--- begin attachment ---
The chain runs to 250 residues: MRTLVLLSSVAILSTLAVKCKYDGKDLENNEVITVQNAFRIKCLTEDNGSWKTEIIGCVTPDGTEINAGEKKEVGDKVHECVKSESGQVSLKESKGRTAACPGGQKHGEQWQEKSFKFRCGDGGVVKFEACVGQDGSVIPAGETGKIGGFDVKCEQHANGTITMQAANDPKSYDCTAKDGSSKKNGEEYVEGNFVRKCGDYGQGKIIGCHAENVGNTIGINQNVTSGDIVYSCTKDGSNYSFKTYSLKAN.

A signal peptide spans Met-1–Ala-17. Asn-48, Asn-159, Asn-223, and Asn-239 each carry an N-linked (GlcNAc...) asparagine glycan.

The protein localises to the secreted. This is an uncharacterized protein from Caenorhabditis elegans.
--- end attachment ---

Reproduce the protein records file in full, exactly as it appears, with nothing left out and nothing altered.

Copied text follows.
The chain runs to 250 residues: MRTLVLLSSVAILSTLAVKCKYDGKDLENNEVITVQNAFRIKCLTEDNGSWKTEIIGCVTPDGTEINAGEKKEVGDKVHECVKSESGQVSLKESKGRTAACPGGQKHGEQWQEKSFKFRCGDGGVVKFEACVGQDGSVIPAGETGKIGGFDVKCEQHANGTITMQAANDPKSYDCTAKDGSSKKNGEEYVEGNFVRKCGDYGQGKIIGCHAENVGNTIGINQNVTSGDIVYSCTKDGSNYSFKTYSLKAN.

A signal peptide spans Met-1–Ala-17. Asn-48, Asn-159, Asn-223, and Asn-239 each carry an N-linked (GlcNAc...) asparagine glycan.

The protein localises to the secreted. This is an uncharacterized protein from Caenorhabditis elegans.